Speaking and Writing From the Heart

Writing the Cliffhanger

Posted by on Dec 28, 2016 in Blog, Writing Tools | 0 comments

Used by permission morguefile.com & jppi

“It was a fast read. I couldn’t put it down.”

Nothing rings sweeter to an author’s heart than these words. The moment a reader becomes so invested in a story that nothing is more important than reading to the end – It’s monumental!

We call these page turners “cliffhangers” – remember “who shot J. R.?” The 1980s season cliffhanger for Dallas kicked off a new era for television. More so, it kept watchers drooling to know what happened next, assuring Dallas a knockout for the next season’s opener.

There are different schools of thought on the subject of cliffhangers, but for me . . . I love them and I practice them at the end of most chapters of a novel. Why? It’s a challenge for me as a writer and a ring-in-the-nose for my reader that allows me to clip on the rope and continue to pull them deeper into the story.

Some authors insist cliffhangers are unnecessary if you write a compelling story, but a compelling story should be filled with exhilaration and “take-your-breath realizations” that drive your reader into a deeper investment in the characters. Carefully placed cliffhangers are the icing on an already compelling story.

The question is, exactly what is a cliffhanger and how do you insert them into your chapter without leaving a cheesy taste for your reader? First off, a cliffhanger is not always something earth shattering. In fact, the most effective cliffhangers come when the author leaves the reader holding on to a character’s thought or motivation. It’s the “what if” factor or ratcheting up the tension – something unexpected happens. . . or fails to happen, a new thought or change of thought process.

For example, your character makes a decision:  Owen knew the answer. He held the key in his hand all along . . . talk to Ericka. Just talk to Ericka.

 With a cliffhanger like this at the end of a chapter, the reader suddenly experiences the same “ahhh” moment as the character, wetting their desire to know what follows the decision to talk to Ericka.

Perhaps it’s a moment when the character realizes something important.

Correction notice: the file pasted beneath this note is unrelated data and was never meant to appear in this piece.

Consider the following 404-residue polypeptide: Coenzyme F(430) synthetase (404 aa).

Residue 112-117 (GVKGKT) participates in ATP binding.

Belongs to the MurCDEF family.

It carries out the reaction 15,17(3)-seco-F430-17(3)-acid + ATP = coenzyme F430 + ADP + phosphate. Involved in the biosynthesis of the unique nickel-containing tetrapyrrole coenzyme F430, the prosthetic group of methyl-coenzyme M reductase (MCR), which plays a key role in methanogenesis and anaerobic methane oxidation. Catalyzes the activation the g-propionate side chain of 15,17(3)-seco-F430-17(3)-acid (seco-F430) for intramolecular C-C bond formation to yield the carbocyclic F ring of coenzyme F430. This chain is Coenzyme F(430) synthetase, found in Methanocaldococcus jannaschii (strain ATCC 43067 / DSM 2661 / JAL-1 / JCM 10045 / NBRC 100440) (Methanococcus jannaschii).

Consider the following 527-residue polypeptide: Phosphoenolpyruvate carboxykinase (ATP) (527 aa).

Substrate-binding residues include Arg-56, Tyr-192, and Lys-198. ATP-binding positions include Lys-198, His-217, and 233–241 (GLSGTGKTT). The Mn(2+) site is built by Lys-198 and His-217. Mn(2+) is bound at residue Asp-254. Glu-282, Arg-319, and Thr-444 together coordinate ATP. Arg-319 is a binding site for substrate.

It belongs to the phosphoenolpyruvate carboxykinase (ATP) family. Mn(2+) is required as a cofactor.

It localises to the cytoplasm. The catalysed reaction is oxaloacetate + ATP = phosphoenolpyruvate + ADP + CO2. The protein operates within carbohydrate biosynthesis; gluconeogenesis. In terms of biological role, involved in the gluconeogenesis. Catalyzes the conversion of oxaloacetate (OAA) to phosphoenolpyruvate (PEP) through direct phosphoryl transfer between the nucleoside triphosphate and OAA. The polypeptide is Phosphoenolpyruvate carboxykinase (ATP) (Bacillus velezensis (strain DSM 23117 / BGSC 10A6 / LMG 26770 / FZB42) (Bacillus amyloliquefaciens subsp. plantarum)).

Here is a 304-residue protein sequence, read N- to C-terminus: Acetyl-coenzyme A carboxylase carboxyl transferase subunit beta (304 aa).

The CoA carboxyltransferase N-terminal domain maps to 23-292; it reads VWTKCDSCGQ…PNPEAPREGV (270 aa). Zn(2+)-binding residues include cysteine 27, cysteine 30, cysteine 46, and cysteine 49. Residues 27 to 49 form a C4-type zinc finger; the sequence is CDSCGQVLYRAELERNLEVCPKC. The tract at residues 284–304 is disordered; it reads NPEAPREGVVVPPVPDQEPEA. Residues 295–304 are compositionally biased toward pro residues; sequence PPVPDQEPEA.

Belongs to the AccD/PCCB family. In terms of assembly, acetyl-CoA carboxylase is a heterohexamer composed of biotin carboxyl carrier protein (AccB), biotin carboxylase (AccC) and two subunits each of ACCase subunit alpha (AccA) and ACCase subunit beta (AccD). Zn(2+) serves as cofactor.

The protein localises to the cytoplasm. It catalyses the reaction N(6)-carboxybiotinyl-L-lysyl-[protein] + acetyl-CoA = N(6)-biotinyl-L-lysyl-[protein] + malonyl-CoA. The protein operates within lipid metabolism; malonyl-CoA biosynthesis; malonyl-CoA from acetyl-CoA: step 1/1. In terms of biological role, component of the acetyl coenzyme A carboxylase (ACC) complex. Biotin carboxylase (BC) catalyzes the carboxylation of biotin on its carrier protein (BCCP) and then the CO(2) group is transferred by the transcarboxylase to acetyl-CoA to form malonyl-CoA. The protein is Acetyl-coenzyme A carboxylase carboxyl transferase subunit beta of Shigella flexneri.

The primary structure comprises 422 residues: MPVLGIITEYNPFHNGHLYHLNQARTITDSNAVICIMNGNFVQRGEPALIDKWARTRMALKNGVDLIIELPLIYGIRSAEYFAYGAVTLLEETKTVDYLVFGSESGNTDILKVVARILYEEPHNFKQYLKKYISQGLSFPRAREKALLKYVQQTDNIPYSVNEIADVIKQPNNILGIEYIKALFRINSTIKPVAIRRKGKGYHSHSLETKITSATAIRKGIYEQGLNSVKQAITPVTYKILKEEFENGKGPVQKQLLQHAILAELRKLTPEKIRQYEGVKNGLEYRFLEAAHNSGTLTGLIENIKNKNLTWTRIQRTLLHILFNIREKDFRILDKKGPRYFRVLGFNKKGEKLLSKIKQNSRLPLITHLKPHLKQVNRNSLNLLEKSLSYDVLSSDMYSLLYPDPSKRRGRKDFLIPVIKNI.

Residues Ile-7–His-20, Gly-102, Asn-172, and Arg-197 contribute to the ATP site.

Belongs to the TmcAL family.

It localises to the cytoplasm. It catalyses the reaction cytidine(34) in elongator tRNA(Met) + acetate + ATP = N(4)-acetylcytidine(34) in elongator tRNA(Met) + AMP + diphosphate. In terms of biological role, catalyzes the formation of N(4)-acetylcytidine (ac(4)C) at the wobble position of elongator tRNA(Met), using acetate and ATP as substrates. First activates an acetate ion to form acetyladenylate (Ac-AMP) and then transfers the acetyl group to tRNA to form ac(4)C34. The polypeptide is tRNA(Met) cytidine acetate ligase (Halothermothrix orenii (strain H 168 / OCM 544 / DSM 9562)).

Example:  I flipped open the worn pages of his Bible and pressed my finger against the words. I had my proof. My vindication right in the lines of

Used by permission morguefile.com & diannehope

the Good Book. An eye for an eye. “How’s this Daddy? An eye for an eye . . .”

A good cliffhanger acts as a lure. It proves to be just as valuable as the opening hook in paragraph one of the first chapter. Sometimes the perfect cliffhanger is a simple statement from a character that reinforces the chapter’s tension.

For example:  There was nothing left to say. When the gavel hit the desk, guilty rang through the courtroom.

 Equally as important as utilizing a cliffhanger is knowing not to overuse them. Remember, when your reader is deeply invested in your story, their heart races, they wiggle in their chair with the intensity of the scene so there are times, very important times, that you give the reader the opportunity for a breath. Let them relax for a second.

I loved the television show 24. But after two seasons, I began to say, “Just how many more times can Jack Bauer save the world?” Instead of my interest growing stronger, I began to feel like there was no end to the dire situations that the nation faced. I was tired and frustrated when the show ended. And poor Jack Bauer, how could the man ever rest?  This was the result of never allowing the watcher to experience a moment of hope. Angst is wonderful, but too much . . . gives your reader ulcers.

As you place cliffhangers at the end of chapters, carefully assess the intensity of the chapters prior and post. Ask yourself the question, “Can my reader take a breath?” If not – give them one. As much as we love drama and action, we need to experience some hope and peace. These strategically placed sentences, enrich your readers experience.

In a conference class under the late Ron Benrey, he shared his thoughts on the importance of a good cliffhanger. “A good story. . .a really good story, piques every sense and emotion of the reader, not once, but over and over. Carefully placed cliffhangers bring the story to life. It’s like the character reaches from the pages of the book, takes the reader by the wrist and yanks them into a fictional bubble which refuses to let them escape. This, and this alone, gives the reader an experience they long for.”

Used by permission morguefile.com & pippalou

 As you study your chapters, carefully assess how you can apply a good solid cliffhanger. Decide what type of emotion you need to tweak and then jump on it. Learn to make your readers hunger for the next page and give them the pleasure. When they purchase your book, read it, and close the cover, they should have received reading experience they deserve. Your best hope as a writer, is an email that asks you for “more.” When that happens – it’s a win-win for you and for the reader.

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